Ja’Kobi Lane

USC commit Ja’Kobi Lane is making a name for himself as a wide receiver at Red Mountain High School, where he has emerged as the Arizona’s top-ranked player at his position in the class of 2023. (Marlee Zanna Thompson/Cronkite News)

Type “Ja’Kobi Lane” into an online search engine, and it will spit out dozens of spectacular video highlights featuring the long and lanky wide receiver from Mesa’s Red Mountain High School.

It also will reveal that the 6-foot-5, 180-pound senior is the top-ranked wide receiver in the state of Arizona’s 2023 recruiting class, according to 247Sports latest rankings, and that the four-star-rated recruit committed to play at USC just over a month ago.

It’s impressive stuff, especially for a guy who was warming the bench at Red Mountain just a couple of years ago.

If limited playing time was humbling for Lane when he was a sophomore, it isn’t any longer. Now, he describes himself as “unguardable” and takes inspiration from NFL receivers such as Randy Moss and Odell Beckham Jr.

“I try to do things people wouldn’t think I could do,” Lane said. “I try to bend in ways people don’t think I can. So I think when it comes to me as a player, I think I’m kind of unique. And you can’t really compare to a lot of people besides some of the great NFL receivers.”

While Lane might come across as brash and cocky, and he does not lack confidence in his ability, Red Mountain football coach Kyle Enders describes him as “unselfish,” a “great teammate” and a player who “does whatever’s best to help his team win.”

During Lane’s sophomore year at Red Mountain, he didn’t play much for the varsity team, despite some obvious physical gifts. He only caught three passes and scored one touchdown that season.

He knew he needed another avenue to showcase his talent, and with the help of Oregon commit Cole Martin, Lane found it in the world of 7-on-7 football.

“Cole has been a friend of mine since grade school,” Lane said. “I wanted to play (7-on-7), and he asked if I wanted to come to a tryout.”

One video of Lane playing in 7-on-7 competition accumulated a whopping 8.1 million views on YouTube as part of a collection of clips from one night on the 7-on-7 circuit.

Lane initially attended a 7-on-7 tryout with another friend, Kyler Casper, who is a freshman wide receiver at Oregon. They both made an immediate impression on Toby Bourguet, who coaches the Tucson Turf Elite Football Program.

“I met Ja’kobi at this tryout, and I was immediately in awe of what I was watching on the field,” Bourguet said. “Some receivers were tall, some were fast, some could really catch the ball. But to see somebody that had all of those things in one embodiment, it was amazing.”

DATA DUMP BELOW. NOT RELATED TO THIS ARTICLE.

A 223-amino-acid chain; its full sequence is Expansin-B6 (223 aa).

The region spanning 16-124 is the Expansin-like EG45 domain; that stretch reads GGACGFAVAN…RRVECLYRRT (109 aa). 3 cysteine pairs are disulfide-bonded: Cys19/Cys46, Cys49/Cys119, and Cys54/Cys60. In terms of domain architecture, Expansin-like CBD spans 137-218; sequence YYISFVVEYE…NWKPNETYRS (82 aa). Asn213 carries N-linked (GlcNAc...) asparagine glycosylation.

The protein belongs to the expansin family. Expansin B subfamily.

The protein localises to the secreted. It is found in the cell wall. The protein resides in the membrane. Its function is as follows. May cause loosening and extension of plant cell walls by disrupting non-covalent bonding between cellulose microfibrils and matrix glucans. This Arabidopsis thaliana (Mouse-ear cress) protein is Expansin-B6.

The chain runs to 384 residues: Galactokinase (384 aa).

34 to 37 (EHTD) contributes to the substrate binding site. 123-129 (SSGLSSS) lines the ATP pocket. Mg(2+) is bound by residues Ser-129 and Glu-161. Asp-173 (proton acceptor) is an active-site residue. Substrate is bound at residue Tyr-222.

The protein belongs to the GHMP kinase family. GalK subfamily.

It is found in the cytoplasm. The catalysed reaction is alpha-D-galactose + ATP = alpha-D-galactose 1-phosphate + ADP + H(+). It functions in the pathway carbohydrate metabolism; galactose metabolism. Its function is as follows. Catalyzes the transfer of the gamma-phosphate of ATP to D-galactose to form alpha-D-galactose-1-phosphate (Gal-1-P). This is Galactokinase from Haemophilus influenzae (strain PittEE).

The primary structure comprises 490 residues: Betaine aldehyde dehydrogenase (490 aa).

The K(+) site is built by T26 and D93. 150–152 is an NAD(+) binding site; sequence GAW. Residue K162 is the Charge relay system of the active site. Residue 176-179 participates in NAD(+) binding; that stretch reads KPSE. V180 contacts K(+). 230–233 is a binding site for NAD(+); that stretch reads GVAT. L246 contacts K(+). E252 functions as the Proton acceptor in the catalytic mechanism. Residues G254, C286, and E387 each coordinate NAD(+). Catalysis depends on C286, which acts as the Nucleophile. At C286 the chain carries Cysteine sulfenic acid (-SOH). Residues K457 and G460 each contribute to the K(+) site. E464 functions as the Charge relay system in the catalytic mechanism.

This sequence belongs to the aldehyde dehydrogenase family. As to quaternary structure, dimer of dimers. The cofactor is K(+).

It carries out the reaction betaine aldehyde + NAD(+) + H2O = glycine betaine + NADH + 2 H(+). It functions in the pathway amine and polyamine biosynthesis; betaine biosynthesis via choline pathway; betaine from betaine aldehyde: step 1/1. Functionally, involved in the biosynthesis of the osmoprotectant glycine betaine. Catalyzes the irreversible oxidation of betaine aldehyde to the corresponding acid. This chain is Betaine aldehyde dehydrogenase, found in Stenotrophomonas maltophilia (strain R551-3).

Bourguet recalled a moment during a 7-on-7 tournament in New Orleans that captured not only Lane’s physical abilities, but his high-energy approach to the game and the joy he takes in the success of his teammates.

“There was one play where Kyler (Casper) scored a touchdown, and he and Ja’kobi just looked at one another and did backflips in unison,” Bourguet said. “It’s rare on an All-Star team to get two kids like that, that have that energy, and they really want the other one to succeed.

“It really resonated with me because of his energy and his uplifting spirit.”

Despite his lack of playing time as a sophomore at Red Mountain, Lane received his first scholarship offer from Arizona State in February of 2021, according to 247Sports. More offers would follow from such college football powers as Auburn, Texas A&M, Oregon and USC. It helped that Lane was mentored through the process by former ASU defensive back Chase Lucas.

“He was a big role model for me,” Lane said. “Watching him and how he went through the journey and the recruitment process and kind of what it was like for him, I think that was a big thing for me.”

Recruiting experts on 247Sports predicted Lane would commit to Oregon. Lane had publicly expressed his love for the Ducks and he had friends who had committed to Oregon or were already on the Eugene campus.

Instead, he surprised everybody by committing to the Trojans in August.

“It was hard not to deny that Oregon was a powerhouse back then, and I think that won me over when I was little,” Lane said. “But I think USC gave me things that I cannot compare to other schools, and I felt like it was going to be the best opportunity for me as a young man and growing in a culture (where) I think I would thrive.”

Lane is now concentrating on Red Mountain’s season. His biggest goal is “to bring home a state championship.”

The Mountain Lions are off to a 3-1 start heading into Friday’s game against Marana Mountain View. After catching 76 passes for 990 yards as a junior, Lane has 12 catches for 75 yards and two touchdowns through three games as a senior, according to MaxPreps. He has also thrown a 60-yard touchdown pass.

But putting up big numbers isn’t Lane’s only goal this season. He wants to make sure he appreciates the final season of his high school career.

“I just want to go have fun, and really soak in this last year with my guys,” Lane said. “I’m trying to take every moment for what it is, and not trying to be a big superstar and just really realizing that you only get these types of moments once. So you really have to take it all in.”

Confidence, talent and play-making ability have made Lane a force on the field that, combined with a cheerful spirit off the field, as Bourguet described it, might soon make searching “Ja’Kobi Lane” on Google totally unnecessary.

“He’s not an 18-year-old kid that’s trying to be 25. He’s actually an 18-year-old kid trying to enjoy everyday life,” Bourguet said. “Like he’s just kind of a happy spirit.”

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